But we picked Brayton over Burnett. Let's be adults and own our crap. We did it. And we let Erhard and Battista get back into office that year unopposed. And here we are. Elections have consequences. The 2018 election consequences put the Brayton-Erhard-Battista block in power, resulting in:

The good news is there are quite a few people planning to run for City Council in 2022 and none that I've spoken to want Mr. Kutney's bureaucratic red tape, high tax kind of leadership. And City voters are paying attention and realize to a new level how important local elections are. This is a big improvement from a couple years ago when the Supervisor of Elections office accidentally gave City voters the wrong ballots and over 25 people voted before someone realized City Council candidates weren't on the ballot. There's no way that could ever happen in 2022.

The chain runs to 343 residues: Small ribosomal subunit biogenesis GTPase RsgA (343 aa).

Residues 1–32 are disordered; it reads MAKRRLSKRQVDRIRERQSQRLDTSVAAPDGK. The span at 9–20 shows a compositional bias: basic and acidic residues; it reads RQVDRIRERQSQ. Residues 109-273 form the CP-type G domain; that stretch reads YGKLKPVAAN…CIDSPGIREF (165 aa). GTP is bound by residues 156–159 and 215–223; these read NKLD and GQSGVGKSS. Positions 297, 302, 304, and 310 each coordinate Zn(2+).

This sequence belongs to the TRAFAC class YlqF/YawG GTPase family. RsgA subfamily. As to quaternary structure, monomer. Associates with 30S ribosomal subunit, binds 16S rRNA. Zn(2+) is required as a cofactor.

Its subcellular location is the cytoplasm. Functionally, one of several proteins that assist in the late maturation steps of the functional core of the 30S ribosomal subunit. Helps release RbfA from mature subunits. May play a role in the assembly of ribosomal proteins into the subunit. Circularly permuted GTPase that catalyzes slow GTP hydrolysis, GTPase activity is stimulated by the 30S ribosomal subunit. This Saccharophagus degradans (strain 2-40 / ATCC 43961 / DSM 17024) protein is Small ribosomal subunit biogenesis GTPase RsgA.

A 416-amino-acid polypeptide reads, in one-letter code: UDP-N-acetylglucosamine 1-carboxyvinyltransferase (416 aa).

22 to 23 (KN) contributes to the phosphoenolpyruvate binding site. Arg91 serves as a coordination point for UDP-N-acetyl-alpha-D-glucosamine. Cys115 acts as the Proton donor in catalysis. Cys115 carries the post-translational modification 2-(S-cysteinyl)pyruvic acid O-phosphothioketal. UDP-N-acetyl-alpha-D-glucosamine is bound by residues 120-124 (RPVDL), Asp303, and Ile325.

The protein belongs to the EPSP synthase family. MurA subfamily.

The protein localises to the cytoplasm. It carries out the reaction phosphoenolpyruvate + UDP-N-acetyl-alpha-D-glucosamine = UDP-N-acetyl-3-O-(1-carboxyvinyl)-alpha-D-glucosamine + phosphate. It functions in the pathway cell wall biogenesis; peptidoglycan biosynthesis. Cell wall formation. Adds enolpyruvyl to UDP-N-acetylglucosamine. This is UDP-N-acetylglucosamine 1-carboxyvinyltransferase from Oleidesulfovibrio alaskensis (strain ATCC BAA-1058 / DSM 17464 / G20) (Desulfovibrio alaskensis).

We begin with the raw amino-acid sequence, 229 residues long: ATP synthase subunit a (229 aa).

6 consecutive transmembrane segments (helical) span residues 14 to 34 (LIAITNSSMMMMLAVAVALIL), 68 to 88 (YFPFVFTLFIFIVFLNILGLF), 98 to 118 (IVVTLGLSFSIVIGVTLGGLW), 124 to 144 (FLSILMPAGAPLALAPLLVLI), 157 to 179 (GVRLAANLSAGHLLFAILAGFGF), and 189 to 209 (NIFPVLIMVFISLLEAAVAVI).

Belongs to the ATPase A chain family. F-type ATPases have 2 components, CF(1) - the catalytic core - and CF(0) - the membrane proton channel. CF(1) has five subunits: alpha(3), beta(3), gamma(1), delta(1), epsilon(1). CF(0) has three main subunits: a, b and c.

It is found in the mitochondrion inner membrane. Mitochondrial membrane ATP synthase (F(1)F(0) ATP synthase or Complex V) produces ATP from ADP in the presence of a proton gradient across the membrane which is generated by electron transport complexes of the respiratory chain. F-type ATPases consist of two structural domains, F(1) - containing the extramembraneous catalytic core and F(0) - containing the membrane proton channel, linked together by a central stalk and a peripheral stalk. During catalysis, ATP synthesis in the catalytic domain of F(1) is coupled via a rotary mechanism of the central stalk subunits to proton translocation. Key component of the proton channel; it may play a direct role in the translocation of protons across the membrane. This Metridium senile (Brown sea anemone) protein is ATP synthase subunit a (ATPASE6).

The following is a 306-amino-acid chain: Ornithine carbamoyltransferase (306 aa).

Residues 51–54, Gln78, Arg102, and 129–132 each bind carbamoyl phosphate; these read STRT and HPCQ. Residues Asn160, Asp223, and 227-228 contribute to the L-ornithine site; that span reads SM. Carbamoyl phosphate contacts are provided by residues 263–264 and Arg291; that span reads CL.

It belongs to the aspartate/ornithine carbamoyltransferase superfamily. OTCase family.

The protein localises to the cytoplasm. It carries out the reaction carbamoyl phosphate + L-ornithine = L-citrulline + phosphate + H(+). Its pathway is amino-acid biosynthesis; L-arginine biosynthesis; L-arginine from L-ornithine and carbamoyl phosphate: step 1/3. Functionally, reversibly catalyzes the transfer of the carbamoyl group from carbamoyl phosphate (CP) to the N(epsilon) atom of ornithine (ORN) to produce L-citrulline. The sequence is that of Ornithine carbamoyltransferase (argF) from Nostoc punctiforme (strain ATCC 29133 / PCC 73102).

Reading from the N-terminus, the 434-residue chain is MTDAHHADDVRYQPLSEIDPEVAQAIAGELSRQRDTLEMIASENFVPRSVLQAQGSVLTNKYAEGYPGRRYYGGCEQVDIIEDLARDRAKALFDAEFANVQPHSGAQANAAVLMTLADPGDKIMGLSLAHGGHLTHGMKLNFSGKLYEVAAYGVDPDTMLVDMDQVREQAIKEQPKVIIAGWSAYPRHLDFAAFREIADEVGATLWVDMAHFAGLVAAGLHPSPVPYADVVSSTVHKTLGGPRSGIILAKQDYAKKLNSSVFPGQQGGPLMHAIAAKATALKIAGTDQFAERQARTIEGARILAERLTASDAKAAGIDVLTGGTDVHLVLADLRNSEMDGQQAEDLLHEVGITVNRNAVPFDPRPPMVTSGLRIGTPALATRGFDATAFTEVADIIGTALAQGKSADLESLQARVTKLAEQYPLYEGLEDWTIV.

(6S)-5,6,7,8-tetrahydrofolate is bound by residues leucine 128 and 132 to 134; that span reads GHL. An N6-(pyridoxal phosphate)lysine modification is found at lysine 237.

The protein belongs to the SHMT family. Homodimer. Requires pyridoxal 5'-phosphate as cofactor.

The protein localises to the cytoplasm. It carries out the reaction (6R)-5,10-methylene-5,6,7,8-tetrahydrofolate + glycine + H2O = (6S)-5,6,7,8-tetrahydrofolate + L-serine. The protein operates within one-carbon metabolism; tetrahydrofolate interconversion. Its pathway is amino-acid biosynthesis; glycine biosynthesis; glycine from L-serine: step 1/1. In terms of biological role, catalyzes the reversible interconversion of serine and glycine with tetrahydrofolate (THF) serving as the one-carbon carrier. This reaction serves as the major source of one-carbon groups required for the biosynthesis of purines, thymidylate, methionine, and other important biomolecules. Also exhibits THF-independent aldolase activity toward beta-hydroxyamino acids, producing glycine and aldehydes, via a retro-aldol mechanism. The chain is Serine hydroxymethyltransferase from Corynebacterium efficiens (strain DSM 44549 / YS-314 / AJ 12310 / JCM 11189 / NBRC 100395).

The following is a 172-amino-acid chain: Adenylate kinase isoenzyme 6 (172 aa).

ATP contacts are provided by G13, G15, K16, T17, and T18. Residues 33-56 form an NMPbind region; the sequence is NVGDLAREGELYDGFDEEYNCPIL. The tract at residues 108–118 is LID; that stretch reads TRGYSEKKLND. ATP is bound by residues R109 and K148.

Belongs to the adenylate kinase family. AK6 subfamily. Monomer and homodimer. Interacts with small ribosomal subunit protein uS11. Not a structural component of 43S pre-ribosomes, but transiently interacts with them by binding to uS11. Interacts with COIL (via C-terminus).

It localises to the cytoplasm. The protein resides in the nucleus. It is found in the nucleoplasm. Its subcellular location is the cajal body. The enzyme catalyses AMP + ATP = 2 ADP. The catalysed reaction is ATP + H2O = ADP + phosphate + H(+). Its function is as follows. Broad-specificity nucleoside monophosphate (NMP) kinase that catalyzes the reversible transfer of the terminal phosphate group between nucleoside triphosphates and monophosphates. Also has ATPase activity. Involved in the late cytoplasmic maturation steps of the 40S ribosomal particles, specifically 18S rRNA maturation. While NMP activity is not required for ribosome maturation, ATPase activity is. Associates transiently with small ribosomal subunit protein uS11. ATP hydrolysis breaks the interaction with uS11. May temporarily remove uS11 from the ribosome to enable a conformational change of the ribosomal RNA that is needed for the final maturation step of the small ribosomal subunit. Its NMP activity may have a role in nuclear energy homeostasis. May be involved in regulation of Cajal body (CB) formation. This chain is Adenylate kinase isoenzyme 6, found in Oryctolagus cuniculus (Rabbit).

So maybe Mr. Kutney is right and the people are somewhat to blame. For our past. Now we're responsible for our future and we know it. And from what I've seen the last few months; we're totally up to the task. We city voters seem to universally know what we want.

What do we want?

We want responsive, transparent, competent government that likes citizen involvement. And we'll get it. Hopefully on Monday, June 21 at the next City Council meeting. Surely all five Council members see a change is needed towards competent leadership. But if not, change will definitely come after the last ballot has been cast in 2022.

Here's hoping we don't have to wait that long.